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Romans 8:1-4 (1) There is therefore now no condemnation to them which are in Christ Jesus, who walk not after the flesh, but after the Spir...

Friday, December 9, 2011

111209 One Hundred Reasons

An elementary student transferred from the after school care where I work to the daycare where a much younger sibling is. In many ways, that saddened me, but it is also a happy thing for siblings to stay together. It reminded me of something in our own past.

Moon started her educational career in Head Start, because her sister, Agent, had been born prematurely two months before school started. The new baby needed extra attention. I was not able to spend much time attending to the four-year-old. Head Start was a good fit, because a bus came to the door for her, kept her half a day, fed her, then delivered her home for me. She loved it.

By first grade, she started to complain about school. This particular story, however, concerns the bond between siblings. Not all siblings love each other with the same affection, but they are joined none the less.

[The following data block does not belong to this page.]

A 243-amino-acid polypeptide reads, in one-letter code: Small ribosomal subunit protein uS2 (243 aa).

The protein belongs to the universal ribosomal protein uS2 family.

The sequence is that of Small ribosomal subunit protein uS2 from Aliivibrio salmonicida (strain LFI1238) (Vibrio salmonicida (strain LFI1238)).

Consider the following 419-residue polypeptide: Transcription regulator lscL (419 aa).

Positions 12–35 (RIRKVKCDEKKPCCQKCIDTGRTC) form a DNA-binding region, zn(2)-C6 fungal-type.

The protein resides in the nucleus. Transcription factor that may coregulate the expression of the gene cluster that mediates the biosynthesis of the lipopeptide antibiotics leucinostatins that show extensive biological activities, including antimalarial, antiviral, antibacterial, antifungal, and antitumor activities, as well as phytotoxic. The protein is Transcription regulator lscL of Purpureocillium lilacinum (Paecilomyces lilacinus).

By second grade, we had a routine. Three year old Agent rode in the stroller as we walked seven year old Moon the two blocks to school. The trip to school was generally jovial. Then, we would drop Moon at the door to her class. She would grab my hand and want me to enter with her. She would plead and pull or simply look sad. Then Agent would start to cry and try to get out of her stroller. They did not want to be separated. After much fuss, Agent and I would leave, with Agent crying all the way home. This happened almost every day!

After a couple of months of this, I asked Moon to walk herself to school to avoid the public scene. Many days, she came home crying, and one day in March she asked, “Mommy, can I be homeschooled?”

I had met my first homeschooler and her teen daughter on a bus in 1986. We almost became roommates. Between 1991 and 1998, I became close friends with another family that homeschooled their five children, so I was not unfamiliar with the concept. We talked with our minister. We talked with her teacher, a wonderful woman who told us positive things about homeschooling. She told us how to withdraw Moon from school with a minimum of fuss. She warned us to avoid talking to the Administration about our plans, and to contact the Texas Homeschool Coalition instead. We kept Moon in classes until the end of the year, but simply did not register her for third grade. We never had a speck of trouble about shifting to homeschool.

The siblings were delighted to be near each other. 

When Moon started college this year, the chief complaint thirteen year old Agent has given has been: “She’s never around anymore!” Siblings. :)

1 comment:

  1. Aww that is a good story. I think homeschooling your two girls, was the best thing you could have done.